The stomach, intestinal, and pylorus-sparing (SIPS) procedure is a single-anastomosis duodeno-intestinal bypass used in obesity management.
Weight and metabolic outcomes in patients with severe obesity who underwent the SIPS procedure were evaluated in a community hospital-based study.
Community hospital.
This single-site prospective study of patients who underwent the SIPS procedure evaluated outcomes at 12 and 24 months. Mean changes in total weight loss and body mass index (BMI) and resolution of gastroesophageal reflux disease (GERD), obstructive sleep apnea (OSA), hypertension, type 2 diabetes (T2D), and hyperlipidemia were evaluated.
At baseline, 185 patients were enrolled; mean weight and BMI were 144.0 kg and 52.2 kg/m, respectively. Data for 88 (47.6%) and 29 (15.7%) patients who completed follow-up at 12 and 24 months, respectively, were available. At 12 months, mean total weight loss was 35.6% (weight reduction of 51.3 kg) and BMI reduction of 17.8 points were achieved and were maintained for the 29 patients who completed 24-month follow-up. No leaks or infections occurred. Complications occurred in 8 patients (.4%) and were not serious. Resolution of GERD, OSA, hypertension, T2D, and hyperlipidemia achieved in 87.1%, 59.2%, 32.7%, 93.1%, and 87.6% of patients, respectively, at 12 months was maintained at 24 months. Nutritional deficiency was absent.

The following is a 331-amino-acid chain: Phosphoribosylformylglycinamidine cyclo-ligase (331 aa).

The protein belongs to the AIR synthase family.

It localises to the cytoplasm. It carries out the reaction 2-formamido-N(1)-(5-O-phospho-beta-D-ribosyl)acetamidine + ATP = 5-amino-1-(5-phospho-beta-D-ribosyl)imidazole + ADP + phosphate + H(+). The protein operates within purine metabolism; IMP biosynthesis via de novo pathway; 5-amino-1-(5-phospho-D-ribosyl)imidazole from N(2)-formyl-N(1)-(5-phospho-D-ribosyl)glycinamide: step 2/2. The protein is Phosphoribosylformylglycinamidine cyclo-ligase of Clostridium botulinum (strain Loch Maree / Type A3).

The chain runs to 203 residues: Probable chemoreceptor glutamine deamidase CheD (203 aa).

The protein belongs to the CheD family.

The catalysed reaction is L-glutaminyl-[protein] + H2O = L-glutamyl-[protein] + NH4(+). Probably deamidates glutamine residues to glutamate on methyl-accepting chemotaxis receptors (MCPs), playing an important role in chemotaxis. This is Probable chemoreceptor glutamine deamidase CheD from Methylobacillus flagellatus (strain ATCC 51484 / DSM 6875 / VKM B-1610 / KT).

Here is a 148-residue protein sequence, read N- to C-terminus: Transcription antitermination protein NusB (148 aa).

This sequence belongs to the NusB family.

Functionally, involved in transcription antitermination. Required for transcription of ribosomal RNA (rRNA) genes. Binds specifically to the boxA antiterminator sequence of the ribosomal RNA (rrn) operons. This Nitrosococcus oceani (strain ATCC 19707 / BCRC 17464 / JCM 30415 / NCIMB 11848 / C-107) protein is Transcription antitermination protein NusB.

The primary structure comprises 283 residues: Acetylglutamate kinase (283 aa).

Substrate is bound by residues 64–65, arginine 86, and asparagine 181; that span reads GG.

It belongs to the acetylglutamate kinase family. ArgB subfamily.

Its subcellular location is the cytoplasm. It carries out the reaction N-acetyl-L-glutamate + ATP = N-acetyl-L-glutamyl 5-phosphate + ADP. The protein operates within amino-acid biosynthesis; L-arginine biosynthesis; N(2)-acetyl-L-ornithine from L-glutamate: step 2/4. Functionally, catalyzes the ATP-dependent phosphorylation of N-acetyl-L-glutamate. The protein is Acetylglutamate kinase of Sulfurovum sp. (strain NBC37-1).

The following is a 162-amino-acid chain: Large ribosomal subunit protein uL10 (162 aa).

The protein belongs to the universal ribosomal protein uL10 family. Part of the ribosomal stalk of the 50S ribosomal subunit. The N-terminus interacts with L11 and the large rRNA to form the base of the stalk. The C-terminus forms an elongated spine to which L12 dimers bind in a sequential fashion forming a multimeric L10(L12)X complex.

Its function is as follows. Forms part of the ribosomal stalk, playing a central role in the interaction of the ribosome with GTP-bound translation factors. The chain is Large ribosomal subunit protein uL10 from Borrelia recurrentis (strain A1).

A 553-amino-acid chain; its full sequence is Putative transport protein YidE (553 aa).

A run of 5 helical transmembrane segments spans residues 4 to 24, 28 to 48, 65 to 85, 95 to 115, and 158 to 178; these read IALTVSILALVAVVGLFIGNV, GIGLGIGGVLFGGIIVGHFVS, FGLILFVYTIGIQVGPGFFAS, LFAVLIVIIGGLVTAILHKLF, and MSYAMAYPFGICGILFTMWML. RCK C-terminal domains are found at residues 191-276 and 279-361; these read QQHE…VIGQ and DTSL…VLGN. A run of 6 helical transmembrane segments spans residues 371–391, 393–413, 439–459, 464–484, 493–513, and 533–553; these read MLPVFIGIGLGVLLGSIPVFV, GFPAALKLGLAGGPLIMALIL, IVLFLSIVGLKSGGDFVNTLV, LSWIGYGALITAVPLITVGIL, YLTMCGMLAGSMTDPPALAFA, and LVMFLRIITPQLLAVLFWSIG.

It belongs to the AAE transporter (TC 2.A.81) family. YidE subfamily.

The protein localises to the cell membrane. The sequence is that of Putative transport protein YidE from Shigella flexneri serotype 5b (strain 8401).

Patients who underwent the SIPS procedure had meaningful reductions in weight and BMI, and many had resolution of metabolic co-morbidities; procedural complication rates were low. Our results support that the SIPS procedure is a safe and effective primary treatment for clinically severe obesity in a community-based hospital setting.

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